Sean Bruyea and his wife, Carolina, broke down and cried Sunday when they heard the Harper government was going to say it was sorry. On Monday, the apology the outspoken Gulf War veteran and critic of Veterans Affairs had been waiting for finally arrived.
"I recognize that this information sharing has caused you needless suffering and anxiety, and for that the Government and I are truly sorry," Veterans Affairs Minister Jean-Pierre Blackburn said in his statement.
Mr. Bruyea's personal medical and psychiatric records had been circulated throughout the Veterans Affairs department. There has been no official finding that his documents were circulated as a way to discredit him, but the Privacy Commissioner has confirmed they were used in a ministerial briefing note at the time when Mr. Bruyea was fighting the department.
Mr. Bruyea says the apology comes as "a huge relief." Still, it came in the form of the very same press release that was handed out to the media. He believes an apology should be made in person - and he has fired off a note to that effect to the minister's staff.
He wants to hear Mr. Blackburn deliver the apology. And he thinks it should be read at a news conference or in the House of Commons.
On Monday afternoon, he informed Mr. Blackburn's staff that he was heading downtown and "was more than willing to attend" at the House or at some other venue.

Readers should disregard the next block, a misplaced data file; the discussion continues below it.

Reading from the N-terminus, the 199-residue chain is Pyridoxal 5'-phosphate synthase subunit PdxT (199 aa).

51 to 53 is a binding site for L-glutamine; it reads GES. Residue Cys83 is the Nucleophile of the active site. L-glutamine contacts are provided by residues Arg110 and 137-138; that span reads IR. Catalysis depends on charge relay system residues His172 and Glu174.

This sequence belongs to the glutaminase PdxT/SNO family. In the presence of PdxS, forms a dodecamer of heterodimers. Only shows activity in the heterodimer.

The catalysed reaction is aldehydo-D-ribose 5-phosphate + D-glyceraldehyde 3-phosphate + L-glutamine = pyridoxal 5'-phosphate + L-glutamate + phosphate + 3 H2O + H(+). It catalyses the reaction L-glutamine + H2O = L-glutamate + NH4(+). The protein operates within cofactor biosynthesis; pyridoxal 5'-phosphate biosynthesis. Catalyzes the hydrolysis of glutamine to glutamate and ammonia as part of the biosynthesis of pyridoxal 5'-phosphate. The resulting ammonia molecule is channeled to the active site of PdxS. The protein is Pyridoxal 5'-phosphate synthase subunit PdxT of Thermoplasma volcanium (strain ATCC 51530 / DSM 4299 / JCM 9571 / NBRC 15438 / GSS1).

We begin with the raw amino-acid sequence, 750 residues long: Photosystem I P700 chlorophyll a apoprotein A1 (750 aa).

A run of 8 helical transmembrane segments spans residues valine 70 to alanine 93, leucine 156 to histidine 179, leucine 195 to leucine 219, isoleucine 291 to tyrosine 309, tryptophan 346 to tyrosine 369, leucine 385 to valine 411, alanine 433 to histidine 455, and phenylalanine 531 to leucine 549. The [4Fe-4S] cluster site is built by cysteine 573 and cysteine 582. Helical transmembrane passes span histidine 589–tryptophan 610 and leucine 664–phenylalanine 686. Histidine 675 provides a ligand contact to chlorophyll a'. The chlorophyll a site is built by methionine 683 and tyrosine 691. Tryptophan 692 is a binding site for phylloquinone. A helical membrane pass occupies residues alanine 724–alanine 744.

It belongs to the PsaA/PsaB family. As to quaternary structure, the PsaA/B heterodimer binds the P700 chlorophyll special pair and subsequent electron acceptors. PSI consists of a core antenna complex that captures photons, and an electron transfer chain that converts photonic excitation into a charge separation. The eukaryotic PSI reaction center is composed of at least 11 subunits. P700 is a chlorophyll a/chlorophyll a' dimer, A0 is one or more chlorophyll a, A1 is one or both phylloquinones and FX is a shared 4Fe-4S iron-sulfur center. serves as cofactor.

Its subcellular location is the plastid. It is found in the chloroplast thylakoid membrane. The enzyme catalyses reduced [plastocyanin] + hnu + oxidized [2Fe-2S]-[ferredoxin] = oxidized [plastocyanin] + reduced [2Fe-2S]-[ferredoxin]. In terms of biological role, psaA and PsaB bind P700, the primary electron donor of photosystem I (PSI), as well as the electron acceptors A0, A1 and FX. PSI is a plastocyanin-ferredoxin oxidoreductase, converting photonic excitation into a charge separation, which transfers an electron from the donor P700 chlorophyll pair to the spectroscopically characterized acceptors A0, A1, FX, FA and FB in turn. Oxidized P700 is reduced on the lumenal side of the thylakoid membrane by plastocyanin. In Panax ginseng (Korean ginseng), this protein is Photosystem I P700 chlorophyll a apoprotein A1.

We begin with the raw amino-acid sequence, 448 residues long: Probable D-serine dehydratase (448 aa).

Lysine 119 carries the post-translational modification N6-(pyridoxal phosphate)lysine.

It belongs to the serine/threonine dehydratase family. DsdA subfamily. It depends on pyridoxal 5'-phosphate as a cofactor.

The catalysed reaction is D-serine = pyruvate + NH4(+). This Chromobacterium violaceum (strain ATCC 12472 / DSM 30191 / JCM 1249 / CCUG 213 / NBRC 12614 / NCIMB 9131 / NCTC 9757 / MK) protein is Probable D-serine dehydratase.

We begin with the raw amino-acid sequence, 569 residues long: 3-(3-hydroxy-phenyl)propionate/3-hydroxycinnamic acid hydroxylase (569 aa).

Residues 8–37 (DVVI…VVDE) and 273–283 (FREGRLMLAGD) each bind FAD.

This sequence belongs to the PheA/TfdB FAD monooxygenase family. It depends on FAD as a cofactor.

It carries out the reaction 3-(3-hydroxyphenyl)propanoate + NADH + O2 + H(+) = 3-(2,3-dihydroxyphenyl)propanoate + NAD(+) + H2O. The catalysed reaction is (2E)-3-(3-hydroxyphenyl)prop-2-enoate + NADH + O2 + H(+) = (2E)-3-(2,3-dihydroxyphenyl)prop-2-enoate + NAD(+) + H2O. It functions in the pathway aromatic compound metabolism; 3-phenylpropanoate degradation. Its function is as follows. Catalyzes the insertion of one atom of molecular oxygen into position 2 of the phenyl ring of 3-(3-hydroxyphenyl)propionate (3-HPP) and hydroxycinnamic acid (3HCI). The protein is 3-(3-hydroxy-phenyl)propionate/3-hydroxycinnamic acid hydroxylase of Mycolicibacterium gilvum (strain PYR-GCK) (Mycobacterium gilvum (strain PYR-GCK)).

"The formal apology is not just for me," he told The Globe. Indeed, in his note Mr. Blackburn also apologizes to "anyone who may have gone through the same situation."
"As I said, we will be co-operating with regard to the in-depth audit being conducted by the Privacy Commissioner, and we will take action in follow-up to the results and recommendations," the minister wrote.
Earlier this month, watchdog Jennifer Stoddart ruled there was a serious breach of Mr. Bruyea's privacy rights. Mr. Blackburn's apology letter also included an offer to fast-track mediation for an out-of-court settlement to the former soldier's $400,000 privacy lawsuit against the government. That process is to take place in mid-November and Mr. Bruyea is hoping it will last only a day.
He his fight is not about the money. He noted that he will not accept a gag order as part of the settlement. "As an advocate [for veterans rights]I couldn't abide by that," Mr. Bruyea said.
And he wants to emphasize, too, this isn't about just what happened to him but about a culture in the bureaucracy in which they were "trying to destroy an individual" in order to push through a policy. "This is not the Canada I fought for," he said.
Update In response to a Tory MP during Question Period on Monday, Mr. Blackburn mentioned the apology but did not read its full text. "Mr. Speaker, today I have offered our government's sincere regrets to Mr. Bruyea and anyone who may have gone through the same situation," he told the Commons.
"I wish to report that the Government of Canada is immediately undertaking an expedited mediation procedure in this case. As I said, we will be co-operating with regard to the in-depth audit being conducted by the Privacy Commissioner and we will take action and follow-up on the results and recommendations. Meanwhile, I have already taken measures and actions to ensure that veterans' privacy is protected."